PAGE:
4 September 2014
I am crammed into a big, open-bed truck with 16 teenagers from villages across Northern and Muchinga provinces. We’re on our way back from a spectacular hike up one of Zambia’s tallest peaks, 1,800-meter-plus Mount Lavushi. As we wind our way along dirt roads to our final night’s camp in Lavushi Manda National Park, late-afternoon sunlight bathes us and the surrounding peaks in a warm light that mirrors how I’m feeling.
The kids – all participants in Northern Province’s first annual Camp TREE (Teaching Respect for Everyone’s Environment) – are the first Zambian tourists ever to visit Lavushi Manda. (Sadly, most Zambian’s can’t afford to visit their own national parks, and Lavushi Manda has only just begun to be managed for tourists of any nationality.) They are also the first such group to make the steep ascent to the top of Mount Lavushi, and the first to see its unique tropical alpine environment.
You’d think they might be tired after four long days of games, ecology lessons, and nature walks, but no. They are one big mass of exclamations and laughter. These boys and girls, who didn’t even know one another three days ago, are telling stories, cracking jokes, and sending out cheers of encouragement to every single person in the truck, one after another.
This may just be the happiest moment of my entire Peace Corps service.
I have rarely been surrounded by such an amazing group of people. These 12- to 16-year-olds have exceeded even my most optimistic expectations. Bright, eager, enthusiastic, and just plain fun, they have renewed my faith in Zambia and filled me with a joy that threatens to split my grinning face – and my heart – wide open.
For the past six months, I have put my energy – along with more than a few tears and curses – into organizing Northern Province’s first annual environmental camp for local teens. The idea behind TREE is to encourage young Zambians to conserve and protect their natural resources by fostering an appreciation of the environment that goes beyond using it for the daily necessities of farming and carving a living out of the forest. A common Bemba proverb, imiti ikula empanga, means “small growing trees make the future forest.” It’s most often used to refer to the importance of educating children, but the environmental parallels are obvious.
In the planning stages of Camp TREE, it seemed that everything that could go wrong did. I got sick with a mysterious neck lump that delayed my and fellow PCV Adam’s initial preparations. Then I had to re-write our grant – twice.
As a result, we didn’t get the grant money until three weeks before the camp, and when we did, the usual Zambian lack of infrastructure made it impossible for the bank to electronically send our payment to Kasanka Trust, which manages Lavushi Manda. Instead, I walked out onto the streets of our provincial capital, Kasama, with 22,437 kwacha (about $3,700) in cash – an almost inconceivable amount of money for most Zambians. As I stuffed my backpack with large wads of 100-kwacha notes that had been carefully and loudly counted out in front of about a dozen other bank customers, I thanked my lucky African stars that robberies in Kasama are even less frequent than in small-town Montana.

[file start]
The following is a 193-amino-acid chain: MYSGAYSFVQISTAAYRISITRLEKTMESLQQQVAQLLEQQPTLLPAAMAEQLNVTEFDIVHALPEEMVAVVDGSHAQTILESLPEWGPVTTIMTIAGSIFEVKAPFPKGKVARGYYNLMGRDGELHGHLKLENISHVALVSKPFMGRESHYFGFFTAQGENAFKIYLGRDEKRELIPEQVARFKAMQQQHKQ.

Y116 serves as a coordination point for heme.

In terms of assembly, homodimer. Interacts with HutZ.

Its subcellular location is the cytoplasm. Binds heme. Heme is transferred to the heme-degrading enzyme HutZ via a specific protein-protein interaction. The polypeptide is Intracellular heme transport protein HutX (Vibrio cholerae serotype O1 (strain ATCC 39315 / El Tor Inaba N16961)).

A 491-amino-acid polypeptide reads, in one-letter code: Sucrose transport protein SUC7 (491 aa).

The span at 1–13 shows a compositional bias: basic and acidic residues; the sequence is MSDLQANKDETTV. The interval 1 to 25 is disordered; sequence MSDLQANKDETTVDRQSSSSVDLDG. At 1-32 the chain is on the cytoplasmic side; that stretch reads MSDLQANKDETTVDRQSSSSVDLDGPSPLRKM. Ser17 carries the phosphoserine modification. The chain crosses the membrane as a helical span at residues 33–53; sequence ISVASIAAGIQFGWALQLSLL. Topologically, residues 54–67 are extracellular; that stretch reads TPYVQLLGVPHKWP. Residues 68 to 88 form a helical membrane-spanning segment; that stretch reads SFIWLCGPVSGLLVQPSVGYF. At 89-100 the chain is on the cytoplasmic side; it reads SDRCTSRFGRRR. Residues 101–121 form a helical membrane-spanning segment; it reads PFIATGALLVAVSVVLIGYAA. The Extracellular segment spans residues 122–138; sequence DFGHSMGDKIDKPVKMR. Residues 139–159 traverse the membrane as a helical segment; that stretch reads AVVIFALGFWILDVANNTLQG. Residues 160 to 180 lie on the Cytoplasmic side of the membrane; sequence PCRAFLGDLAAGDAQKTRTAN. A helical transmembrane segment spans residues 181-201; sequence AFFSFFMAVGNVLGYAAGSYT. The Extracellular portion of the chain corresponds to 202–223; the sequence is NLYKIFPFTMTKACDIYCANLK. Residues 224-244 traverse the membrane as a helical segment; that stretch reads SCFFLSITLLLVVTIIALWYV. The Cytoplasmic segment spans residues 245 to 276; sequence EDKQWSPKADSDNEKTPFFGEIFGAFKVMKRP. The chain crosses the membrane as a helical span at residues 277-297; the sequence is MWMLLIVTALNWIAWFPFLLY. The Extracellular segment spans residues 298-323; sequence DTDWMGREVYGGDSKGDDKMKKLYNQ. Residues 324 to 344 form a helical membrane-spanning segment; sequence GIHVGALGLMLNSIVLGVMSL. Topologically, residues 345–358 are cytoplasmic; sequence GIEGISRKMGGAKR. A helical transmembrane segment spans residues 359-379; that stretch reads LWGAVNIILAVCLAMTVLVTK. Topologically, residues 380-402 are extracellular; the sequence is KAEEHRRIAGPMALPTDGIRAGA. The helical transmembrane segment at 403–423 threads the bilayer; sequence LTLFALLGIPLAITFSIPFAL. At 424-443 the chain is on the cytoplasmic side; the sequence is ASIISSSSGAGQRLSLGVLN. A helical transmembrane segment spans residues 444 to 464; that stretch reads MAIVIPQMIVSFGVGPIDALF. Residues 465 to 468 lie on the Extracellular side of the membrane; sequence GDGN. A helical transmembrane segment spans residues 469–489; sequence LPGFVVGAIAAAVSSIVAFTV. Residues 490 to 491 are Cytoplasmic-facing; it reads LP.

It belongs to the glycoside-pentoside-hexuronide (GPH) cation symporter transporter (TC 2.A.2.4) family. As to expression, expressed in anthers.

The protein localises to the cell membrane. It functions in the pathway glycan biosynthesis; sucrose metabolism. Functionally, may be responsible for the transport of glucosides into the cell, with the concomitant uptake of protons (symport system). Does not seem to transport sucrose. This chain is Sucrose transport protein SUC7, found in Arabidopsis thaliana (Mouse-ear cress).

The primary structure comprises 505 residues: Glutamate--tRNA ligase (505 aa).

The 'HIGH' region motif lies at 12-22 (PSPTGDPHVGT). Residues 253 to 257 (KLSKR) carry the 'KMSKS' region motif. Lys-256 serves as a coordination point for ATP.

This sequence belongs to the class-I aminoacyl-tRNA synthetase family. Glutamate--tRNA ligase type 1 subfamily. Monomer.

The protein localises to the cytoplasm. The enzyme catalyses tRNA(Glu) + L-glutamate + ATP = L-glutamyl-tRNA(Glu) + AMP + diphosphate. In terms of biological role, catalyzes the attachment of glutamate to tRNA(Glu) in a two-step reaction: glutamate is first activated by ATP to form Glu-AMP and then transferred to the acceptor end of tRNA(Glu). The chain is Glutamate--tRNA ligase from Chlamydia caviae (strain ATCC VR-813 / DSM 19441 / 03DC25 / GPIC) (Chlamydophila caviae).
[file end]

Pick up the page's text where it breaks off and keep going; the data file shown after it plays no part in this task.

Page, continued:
The last-minute approval of our grant set off a frantic flurry of planning, shopping, and organizing that would never have happened without the hard work and dedication of both Adam and the other six PCVs who helped to run Camp TREE. Our little group came together with a dedication and efficiency for which I am eternally grateful.
Of course, in the way of all good Zambian adventures, Camp TREE began with our arriving at Lavushi Manda four hours late, in the dark. This pretty much set the tone, and organized chaos remained the rule for the rest of the week.
In this context, how on earth is it that I’ve ended up here, surrounded by all these happy, shining faces? How is it that these kids have embraced with such enthusiasm our lessons about food webs, ecosystem diversity, constellations, and the inner workings of trees? How the heck did we manage to pull this off?
Perhaps because we were just so freaking lucky. Lucky to have such dedicated PCVs organizing the camp. Lucky to work with with Kasanka community development officer Ba Jonathan, whose boundless enthusiasm and rapport with the kids was a huge factor in the camp’s success.
Lucky to have had the constant behind-the-scenes support of another Kasanka staffer, Bastiaan Boon, who worked with us from the beginning and taught us all about the park’s wildlife habitat.
Lucky to have such an amazing group of kids, who have rolled with every schedule change, treated one another with kindness and respect, piped up to ask insightful questions, and showed a desire to learn that took me by surprise. These students have made every bit of work we’ve put into this camp utterly worth it.
Especially, I must selfishly admit, my own two Mfuba kids, Cynthia and Stephen (aka Bwalya). In fact, you might say that Stephen provided a good deal of the inspiration for holding this camp in the first place. From day one, I’ve known I would bring him. In my eyes, his desire to learn and sponge-like ability to soak up everything around him made him the perfect TREE participant. And sure enough, his name came up every night as a candidate for “Camp TREE student of the day” (I didn’t even nominate him!) On the final day of camp, the PCVs finally chose him for this honor.
But sitting here in the back of this truck, amidst this gleeful group of kids, it’s hard to see a single boy or girl who wouldn’t make a worthy student of the day. Hard to not see bright, shining futures for every one of them – and at least a glimmer of hope for the environment upon which they all depend.